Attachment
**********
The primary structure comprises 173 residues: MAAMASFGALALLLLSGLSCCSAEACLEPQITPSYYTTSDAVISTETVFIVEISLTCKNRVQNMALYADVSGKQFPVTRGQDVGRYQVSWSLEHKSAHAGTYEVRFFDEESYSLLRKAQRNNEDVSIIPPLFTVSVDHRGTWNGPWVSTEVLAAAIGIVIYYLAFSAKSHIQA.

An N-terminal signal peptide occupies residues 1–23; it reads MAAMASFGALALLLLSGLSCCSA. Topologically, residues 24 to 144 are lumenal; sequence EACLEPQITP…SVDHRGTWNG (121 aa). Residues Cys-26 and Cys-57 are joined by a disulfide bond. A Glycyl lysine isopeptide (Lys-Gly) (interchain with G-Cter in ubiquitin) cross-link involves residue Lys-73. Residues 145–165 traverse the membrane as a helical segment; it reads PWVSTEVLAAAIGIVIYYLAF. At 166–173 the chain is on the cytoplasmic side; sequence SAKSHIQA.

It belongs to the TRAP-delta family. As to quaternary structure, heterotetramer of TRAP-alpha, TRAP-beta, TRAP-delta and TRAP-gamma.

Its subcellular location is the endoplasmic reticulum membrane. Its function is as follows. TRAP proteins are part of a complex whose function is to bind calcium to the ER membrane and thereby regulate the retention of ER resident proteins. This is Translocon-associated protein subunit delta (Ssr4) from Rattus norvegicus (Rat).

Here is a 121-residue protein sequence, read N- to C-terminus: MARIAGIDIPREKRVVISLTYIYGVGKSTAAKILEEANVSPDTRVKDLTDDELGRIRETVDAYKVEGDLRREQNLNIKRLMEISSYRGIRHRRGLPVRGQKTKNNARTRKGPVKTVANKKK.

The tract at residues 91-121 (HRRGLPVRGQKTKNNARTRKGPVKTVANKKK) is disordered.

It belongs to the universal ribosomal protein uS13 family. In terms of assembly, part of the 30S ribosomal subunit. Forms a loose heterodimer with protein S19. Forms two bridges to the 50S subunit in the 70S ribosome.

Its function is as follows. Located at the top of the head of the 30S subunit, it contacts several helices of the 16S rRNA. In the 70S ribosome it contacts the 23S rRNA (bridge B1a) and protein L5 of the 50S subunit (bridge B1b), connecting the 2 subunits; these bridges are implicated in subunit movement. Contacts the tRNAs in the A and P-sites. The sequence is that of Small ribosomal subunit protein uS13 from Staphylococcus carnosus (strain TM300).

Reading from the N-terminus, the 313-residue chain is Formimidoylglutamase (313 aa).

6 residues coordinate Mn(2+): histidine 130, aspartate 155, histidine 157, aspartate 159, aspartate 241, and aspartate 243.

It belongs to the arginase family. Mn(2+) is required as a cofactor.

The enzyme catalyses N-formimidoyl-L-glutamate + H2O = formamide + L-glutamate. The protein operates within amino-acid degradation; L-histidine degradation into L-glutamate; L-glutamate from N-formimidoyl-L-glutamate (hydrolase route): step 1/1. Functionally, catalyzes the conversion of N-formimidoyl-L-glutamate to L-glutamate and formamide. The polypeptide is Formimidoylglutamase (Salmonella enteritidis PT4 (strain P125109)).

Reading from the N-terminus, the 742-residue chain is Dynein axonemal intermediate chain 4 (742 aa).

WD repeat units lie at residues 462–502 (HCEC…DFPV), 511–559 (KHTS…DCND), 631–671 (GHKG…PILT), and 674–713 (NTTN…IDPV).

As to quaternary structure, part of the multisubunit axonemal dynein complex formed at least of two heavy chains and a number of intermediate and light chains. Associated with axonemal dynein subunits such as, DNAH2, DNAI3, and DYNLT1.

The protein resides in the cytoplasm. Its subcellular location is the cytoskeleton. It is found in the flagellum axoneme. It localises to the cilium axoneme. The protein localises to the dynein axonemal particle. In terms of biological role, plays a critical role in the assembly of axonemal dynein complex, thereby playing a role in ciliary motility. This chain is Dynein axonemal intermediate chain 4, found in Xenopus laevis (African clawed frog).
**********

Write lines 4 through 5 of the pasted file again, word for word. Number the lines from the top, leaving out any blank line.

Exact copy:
Its subcellular location is the endoplasmic reticulum membrane. Its function is as follows. TRAP proteins are part of a complex whose function is to bind calcium to the ER membrane and thereby regulate the retention of ER resident proteins. This is Translocon-associated protein subunit delta (Ssr4) from Rattus norvegicus (Rat).

Here is a 121-residue protein sequence, read N- to C-terminus: MARIAGIDIPREKRVVISLTYIYGVGKSTAAKILEEANVSPDTRVKDLTDDELGRIRETVDAYKVEGDLRREQNLNIKRLMEISSYRGIRHRRGLPVRGQKTKNNARTRKGPVKTVANKKK.